John Chrysostom on The Baptists rebuke of the Pharisees

But if one accurately mark his words, he has also tempered his rebuke with commendation. For he spoke these things, as marveling at them, that they had become able, however late, to do what seemed almost an impossibility for them. His rebuke, you see, is rather that of one bringing them over, and working upon them to arouse themselves. For in that he appears amazed, he implies both their former wickedness to be great, and their conversion marvellous and beyond expectation. Thus, what has come to pass, says he, that being children of those men, and brought up so badly, they have repented? Whence has come so great a change? Who has softened down the harshness of their spirit? Who corrected that which was incurable?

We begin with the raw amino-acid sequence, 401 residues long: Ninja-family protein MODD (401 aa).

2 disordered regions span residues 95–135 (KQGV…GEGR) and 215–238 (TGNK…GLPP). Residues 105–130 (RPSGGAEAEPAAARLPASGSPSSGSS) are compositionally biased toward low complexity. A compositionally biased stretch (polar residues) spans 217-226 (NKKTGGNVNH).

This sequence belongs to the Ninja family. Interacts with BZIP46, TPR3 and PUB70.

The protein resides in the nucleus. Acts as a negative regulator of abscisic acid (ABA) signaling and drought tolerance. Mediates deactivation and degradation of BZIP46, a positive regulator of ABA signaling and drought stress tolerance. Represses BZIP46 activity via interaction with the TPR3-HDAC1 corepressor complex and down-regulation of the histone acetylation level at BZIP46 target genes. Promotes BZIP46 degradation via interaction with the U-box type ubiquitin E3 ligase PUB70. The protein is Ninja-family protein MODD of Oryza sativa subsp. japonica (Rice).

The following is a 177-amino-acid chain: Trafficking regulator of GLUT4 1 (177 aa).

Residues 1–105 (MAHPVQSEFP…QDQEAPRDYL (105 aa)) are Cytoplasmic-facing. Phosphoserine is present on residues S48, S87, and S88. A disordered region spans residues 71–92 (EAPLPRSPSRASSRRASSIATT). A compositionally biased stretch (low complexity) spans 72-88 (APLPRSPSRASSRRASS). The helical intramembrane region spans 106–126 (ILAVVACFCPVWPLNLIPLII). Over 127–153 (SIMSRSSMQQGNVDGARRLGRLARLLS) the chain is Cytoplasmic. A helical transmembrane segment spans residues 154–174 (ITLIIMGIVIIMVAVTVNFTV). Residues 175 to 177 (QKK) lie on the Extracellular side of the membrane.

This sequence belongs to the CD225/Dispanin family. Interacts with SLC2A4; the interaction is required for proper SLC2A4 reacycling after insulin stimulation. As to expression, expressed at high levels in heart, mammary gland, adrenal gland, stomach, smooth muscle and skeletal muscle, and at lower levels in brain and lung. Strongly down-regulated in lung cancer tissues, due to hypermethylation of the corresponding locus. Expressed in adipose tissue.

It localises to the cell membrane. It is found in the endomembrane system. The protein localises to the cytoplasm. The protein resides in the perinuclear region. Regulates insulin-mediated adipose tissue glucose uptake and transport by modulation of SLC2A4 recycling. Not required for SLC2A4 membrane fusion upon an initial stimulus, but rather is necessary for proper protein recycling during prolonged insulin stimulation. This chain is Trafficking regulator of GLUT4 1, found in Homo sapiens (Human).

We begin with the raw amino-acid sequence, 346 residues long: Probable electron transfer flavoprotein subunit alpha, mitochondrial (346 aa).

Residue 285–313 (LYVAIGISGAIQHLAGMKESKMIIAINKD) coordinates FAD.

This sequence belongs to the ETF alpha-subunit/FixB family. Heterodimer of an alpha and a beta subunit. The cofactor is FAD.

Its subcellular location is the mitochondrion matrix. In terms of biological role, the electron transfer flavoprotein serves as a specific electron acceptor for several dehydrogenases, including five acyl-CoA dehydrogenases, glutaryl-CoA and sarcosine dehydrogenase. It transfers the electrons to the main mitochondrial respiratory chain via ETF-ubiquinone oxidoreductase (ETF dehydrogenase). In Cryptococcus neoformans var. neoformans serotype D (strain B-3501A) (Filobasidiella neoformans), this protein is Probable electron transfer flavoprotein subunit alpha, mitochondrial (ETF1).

And see how straightway from the beginning he alarmed them, by laying first, for a foundation, his words concerning hell. For he spoke not of the usual topics: Who has warned you to flee from wars, from the inroads of the barbarians, from captivities, from famines, from pestilences? but concerning another sort of punishment, never before made manifest to them, he was striking the first preparatory note, saying thus, Who has warned you to flee from the wrath to come?

And full well did he likewise call them, generation of vipers. For that animal too is said to destroy the mother that is in travail with her, and eating through her belly, thus to come forth unto light; which kind of thing these men also did being murderers of fathers, and murderers of mothers, 1 Timothy 1:9 and destroying their instructors with their own hands.

John Chrysostom
Homilies on Matthew
Homily 11; Matthew 3:7


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